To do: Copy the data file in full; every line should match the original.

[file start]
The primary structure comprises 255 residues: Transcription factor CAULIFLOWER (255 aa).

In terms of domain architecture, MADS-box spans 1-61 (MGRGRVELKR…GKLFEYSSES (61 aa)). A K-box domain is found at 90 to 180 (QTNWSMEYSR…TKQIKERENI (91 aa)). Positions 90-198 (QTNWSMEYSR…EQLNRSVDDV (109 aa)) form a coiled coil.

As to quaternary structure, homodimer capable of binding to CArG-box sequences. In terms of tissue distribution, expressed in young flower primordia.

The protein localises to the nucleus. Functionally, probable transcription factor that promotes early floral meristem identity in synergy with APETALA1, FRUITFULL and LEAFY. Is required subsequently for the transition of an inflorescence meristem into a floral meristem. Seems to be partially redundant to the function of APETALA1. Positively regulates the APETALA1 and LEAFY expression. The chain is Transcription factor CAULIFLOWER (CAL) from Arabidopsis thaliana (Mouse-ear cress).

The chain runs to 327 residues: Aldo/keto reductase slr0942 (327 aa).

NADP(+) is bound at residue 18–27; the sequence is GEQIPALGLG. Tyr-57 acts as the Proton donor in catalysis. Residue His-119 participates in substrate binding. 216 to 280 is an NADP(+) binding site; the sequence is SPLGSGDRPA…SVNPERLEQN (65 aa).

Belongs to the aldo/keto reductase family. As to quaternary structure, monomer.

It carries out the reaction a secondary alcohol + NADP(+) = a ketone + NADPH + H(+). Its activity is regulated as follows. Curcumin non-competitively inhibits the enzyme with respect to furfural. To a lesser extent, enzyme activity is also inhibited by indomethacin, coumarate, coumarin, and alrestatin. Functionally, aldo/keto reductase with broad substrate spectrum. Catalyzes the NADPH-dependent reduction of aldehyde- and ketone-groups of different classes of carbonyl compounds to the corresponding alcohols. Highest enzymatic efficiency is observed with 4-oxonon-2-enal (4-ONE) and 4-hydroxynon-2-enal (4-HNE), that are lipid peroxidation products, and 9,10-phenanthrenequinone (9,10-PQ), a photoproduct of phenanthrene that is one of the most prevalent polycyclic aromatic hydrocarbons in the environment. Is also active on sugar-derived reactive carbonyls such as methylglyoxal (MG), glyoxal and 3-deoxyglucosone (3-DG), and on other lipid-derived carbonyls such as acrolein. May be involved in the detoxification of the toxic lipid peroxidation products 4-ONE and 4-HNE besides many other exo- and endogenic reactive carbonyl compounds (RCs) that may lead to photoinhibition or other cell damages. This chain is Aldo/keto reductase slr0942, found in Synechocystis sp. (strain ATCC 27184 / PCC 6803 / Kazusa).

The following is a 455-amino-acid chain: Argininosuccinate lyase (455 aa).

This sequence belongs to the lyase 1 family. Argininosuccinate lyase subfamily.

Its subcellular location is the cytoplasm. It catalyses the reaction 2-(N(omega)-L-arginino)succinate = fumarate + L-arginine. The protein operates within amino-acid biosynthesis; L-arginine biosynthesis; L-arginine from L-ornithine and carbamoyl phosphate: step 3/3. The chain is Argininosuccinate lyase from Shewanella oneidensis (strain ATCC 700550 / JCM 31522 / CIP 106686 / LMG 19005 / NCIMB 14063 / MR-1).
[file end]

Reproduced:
The primary structure comprises 255 residues: Transcription factor CAULIFLOWER (255 aa).

In terms of domain architecture, MADS-box spans 1-61 (MGRGRVELKR…GKLFEYSSES (61 aa)). A K-box domain is found at 90 to 180 (QTNWSMEYSR…TKQIKERENI (91 aa)). Positions 90-198 (QTNWSMEYSR…EQLNRSVDDV (109 aa)) form a coiled coil.

As to quaternary structure, homodimer capable of binding to CArG-box sequences. In terms of tissue distribution, expressed in young flower primordia.

The protein localises to the nucleus. Functionally, probable transcription factor that promotes early floral meristem identity in synergy with APETALA1, FRUITFULL and LEAFY. Is required subsequently for the transition of an inflorescence meristem into a floral meristem. Seems to be partially redundant to the function of APETALA1. Positively regulates the APETALA1 and LEAFY expression. The chain is Transcription factor CAULIFLOWER (CAL) from Arabidopsis thaliana (Mouse-ear cress).

The chain runs to 327 residues: Aldo/keto reductase slr0942 (327 aa).

NADP(+) is bound at residue 18–27; the sequence is GEQIPALGLG. Tyr-57 acts as the Proton donor in catalysis. Residue His-119 participates in substrate binding. 216 to 280 is an NADP(+) binding site; the sequence is SPLGSGDRPA…SVNPERLEQN (65 aa).

Belongs to the aldo/keto reductase family. As to quaternary structure, monomer.

It carries out the reaction a secondary alcohol + NADP(+) = a ketone + NADPH + H(+). Its activity is regulated as follows. Curcumin non-competitively inhibits the enzyme with respect to furfural. To a lesser extent, enzyme activity is also inhibited by indomethacin, coumarate, coumarin, and alrestatin. Functionally, aldo/keto reductase with broad substrate spectrum. Catalyzes the NADPH-dependent reduction of aldehyde- and ketone-groups of different classes of carbonyl compounds to the corresponding alcohols. Highest enzymatic efficiency is observed with 4-oxonon-2-enal (4-ONE) and 4-hydroxynon-2-enal (4-HNE), that are lipid peroxidation products, and 9,10-phenanthrenequinone (9,10-PQ), a photoproduct of phenanthrene that is one of the most prevalent polycyclic aromatic hydrocarbons in the environment. Is also active on sugar-derived reactive carbonyls such as methylglyoxal (MG), glyoxal and 3-deoxyglucosone (3-DG), and on other lipid-derived carbonyls such as acrolein. May be involved in the detoxification of the toxic lipid peroxidation products 4-ONE and 4-HNE besides many other exo- and endogenic reactive carbonyl compounds (RCs) that may lead to photoinhibition or other cell damages. This chain is Aldo/keto reductase slr0942, found in Synechocystis sp. (strain ATCC 27184 / PCC 6803 / Kazusa).

The following is a 455-amino-acid chain: Argininosuccinate lyase (455 aa).

This sequence belongs to the lyase 1 family. Argininosuccinate lyase subfamily.

Its subcellular location is the cytoplasm. It catalyses the reaction 2-(N(omega)-L-arginino)succinate = fumarate + L-arginine. The protein operates within amino-acid biosynthesis; L-arginine biosynthesis; L-arginine from L-ornithine and carbamoyl phosphate: step 3/3. The chain is Argininosuccinate lyase from Shewanella oneidensis (strain ATCC 700550 / JCM 31522 / CIP 106686 / LMG 19005 / NCIMB 14063 / MR-1).